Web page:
CC, do you advocate kicking out all religious people from Prog blogs?
CC your are missing the point,and in that I am somewhat taken aback.(Tell me that you at least read the review in full)
P.S It's not about whether or not one should interpret the bible,literally or metaphorically.An argument that is not only pointless,but one might as well piss in the wind.
So Liberation theology for example was not a progressive movement ? So Jesus was not a revolutionary and or did not advance progressive ideals? Are not the basic tenets of religion based in good,.i.e people should treat others as they would want other to treat them.
Judge not least ye be judge.
And just in case you still do not get it,you will have to explain how ridiculing people of faith and or confusing their beliefs with those held by a minority of nutbars/fanatics,will accomplish anything of value or advance progressive ideals.
Indeed many of the same ideals that are expressed by people of faith are basically the same as those that progressives advance.
toujoursdan: Well said, my friend, well said.
I'm a member of the United Church, and most of the other members I know are also progressives. Yeah, we believe in God (me in a panentheistic way, some in the more traditional way), but we strongly support progressive ideals.
Between the United Church (which has nearly torn itself apart dealing with homosexuals in the pulpit) to the Unitarians (who, when we went in to talk to them about getting married by them were really proud to tell us the percentage of their training ministers who were gay) it strikes me that the progressive religious people in Canada probably outnumber the nuts.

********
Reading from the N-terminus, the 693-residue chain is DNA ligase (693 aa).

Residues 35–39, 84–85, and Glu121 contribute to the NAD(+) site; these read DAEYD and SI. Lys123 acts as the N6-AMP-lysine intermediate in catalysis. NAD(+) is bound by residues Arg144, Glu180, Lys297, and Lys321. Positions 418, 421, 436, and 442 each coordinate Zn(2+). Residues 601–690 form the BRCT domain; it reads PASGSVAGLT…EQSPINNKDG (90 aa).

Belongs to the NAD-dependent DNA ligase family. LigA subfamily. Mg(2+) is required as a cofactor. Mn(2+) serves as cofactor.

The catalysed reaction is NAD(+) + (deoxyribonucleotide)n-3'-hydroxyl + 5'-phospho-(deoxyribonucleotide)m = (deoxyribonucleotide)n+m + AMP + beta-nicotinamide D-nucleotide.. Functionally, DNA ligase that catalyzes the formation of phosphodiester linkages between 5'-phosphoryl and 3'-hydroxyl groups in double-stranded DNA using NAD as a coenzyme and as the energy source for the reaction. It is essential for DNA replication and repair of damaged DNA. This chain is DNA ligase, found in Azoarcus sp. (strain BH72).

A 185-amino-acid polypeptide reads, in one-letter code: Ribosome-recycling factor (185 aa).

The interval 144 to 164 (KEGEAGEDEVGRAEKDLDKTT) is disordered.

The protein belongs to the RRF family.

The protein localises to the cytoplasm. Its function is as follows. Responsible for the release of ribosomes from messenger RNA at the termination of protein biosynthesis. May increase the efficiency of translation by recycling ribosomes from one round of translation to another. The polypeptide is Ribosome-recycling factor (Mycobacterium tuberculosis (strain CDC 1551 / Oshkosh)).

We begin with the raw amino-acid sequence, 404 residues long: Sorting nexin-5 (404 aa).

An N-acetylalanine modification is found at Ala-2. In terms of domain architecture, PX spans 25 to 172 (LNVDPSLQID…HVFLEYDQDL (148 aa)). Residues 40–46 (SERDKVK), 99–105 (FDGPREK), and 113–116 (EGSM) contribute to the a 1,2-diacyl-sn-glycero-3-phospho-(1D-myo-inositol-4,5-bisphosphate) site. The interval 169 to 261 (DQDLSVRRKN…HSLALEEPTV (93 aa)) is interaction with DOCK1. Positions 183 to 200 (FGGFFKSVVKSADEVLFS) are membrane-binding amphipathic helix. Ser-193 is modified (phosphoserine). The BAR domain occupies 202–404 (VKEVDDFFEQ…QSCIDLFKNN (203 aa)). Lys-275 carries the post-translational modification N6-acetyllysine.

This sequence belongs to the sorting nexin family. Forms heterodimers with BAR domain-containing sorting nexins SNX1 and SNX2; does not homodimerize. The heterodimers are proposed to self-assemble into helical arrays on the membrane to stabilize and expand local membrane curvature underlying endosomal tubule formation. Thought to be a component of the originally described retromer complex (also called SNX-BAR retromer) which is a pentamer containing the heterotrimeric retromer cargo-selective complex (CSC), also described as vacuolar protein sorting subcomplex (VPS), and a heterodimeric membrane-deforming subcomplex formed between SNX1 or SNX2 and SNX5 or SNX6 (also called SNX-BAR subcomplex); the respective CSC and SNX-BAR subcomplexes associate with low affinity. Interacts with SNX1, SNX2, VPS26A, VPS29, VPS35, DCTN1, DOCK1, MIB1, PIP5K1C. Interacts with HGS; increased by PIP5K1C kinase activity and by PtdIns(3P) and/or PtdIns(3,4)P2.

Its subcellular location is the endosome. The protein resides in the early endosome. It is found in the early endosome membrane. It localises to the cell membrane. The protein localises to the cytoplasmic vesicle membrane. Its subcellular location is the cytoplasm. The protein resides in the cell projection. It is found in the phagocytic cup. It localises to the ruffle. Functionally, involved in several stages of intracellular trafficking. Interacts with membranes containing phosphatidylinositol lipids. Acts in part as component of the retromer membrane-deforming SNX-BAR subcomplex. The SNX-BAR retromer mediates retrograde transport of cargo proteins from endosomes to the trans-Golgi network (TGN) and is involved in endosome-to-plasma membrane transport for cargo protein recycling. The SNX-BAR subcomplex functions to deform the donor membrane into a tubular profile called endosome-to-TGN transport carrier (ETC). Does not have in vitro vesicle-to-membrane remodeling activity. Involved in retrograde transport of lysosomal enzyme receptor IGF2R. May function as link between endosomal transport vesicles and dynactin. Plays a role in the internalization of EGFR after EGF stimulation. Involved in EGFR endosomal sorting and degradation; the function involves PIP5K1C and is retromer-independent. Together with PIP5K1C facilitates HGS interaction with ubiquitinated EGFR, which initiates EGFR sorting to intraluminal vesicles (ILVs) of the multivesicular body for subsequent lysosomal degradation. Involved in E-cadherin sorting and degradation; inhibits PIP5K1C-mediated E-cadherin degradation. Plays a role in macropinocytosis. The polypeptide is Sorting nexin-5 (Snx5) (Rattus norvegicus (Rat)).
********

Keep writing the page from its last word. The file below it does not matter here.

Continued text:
Oh, and the google word "haritea" sounds like a Maori place name.
A recent essay in nature by Pascal Boyer is an introduction to research in WHY we humans are predisposed to religious belief
(Is religion a product of our evolution? The very question makes many people, religious or otherwise, cringe, although for different reasons. Some people of faith fear that an understanding of the processes underlying belief could undermine it. Others worry that what is shown to be part of our evolutionary heritage will be interpreted as good, true, necessary or inevitable. Still others, many scientists included, simply dismiss the whole issue, seeing religion as childish, dangerous nonsense.
"For whatever reason there seems to be a trend of late,Dawkins,Hitchens,and now Bill Maher of all people,aimed at ridiculing people of faith.
"The question being why?"
Oh, not all of them. Just the ones that deserve to be ridiculed because they insist on "sharing" their "faith" with everyone else, whether we want to share in it or not. And maybe it's just me, but it seems that the more reluctant I am to want them to "share," the harder they insist, until I actually, a couple of times, gave in to the temptation to get physical in my refusal to "share" with them.
"Some people of faith fear that an understanding of the processes underlying belief could undermine it"
If understanding a thing can undermine it, it needs to be undermined!
I have no problems with faith, or with most people who profess to have it. But I look upon it the same way I do brussels sprouts: if you like them, put them on your own plate, but don't get them anywhere near mine!
Chimera, what you and others are constantly doing is telling Christians to shut up about their religion. As a result, the intelligent progressive Christians do avoid talking about their religion, but the yappy stupid rightwing ones keep right on. Then you conclude that all Christians are yappy stupid rightwingers. Thus you preserve your own ignorance about what religion means to many intelligent, progressive people.
toujoursdan, I admire you very much for writing what you did. Thank you.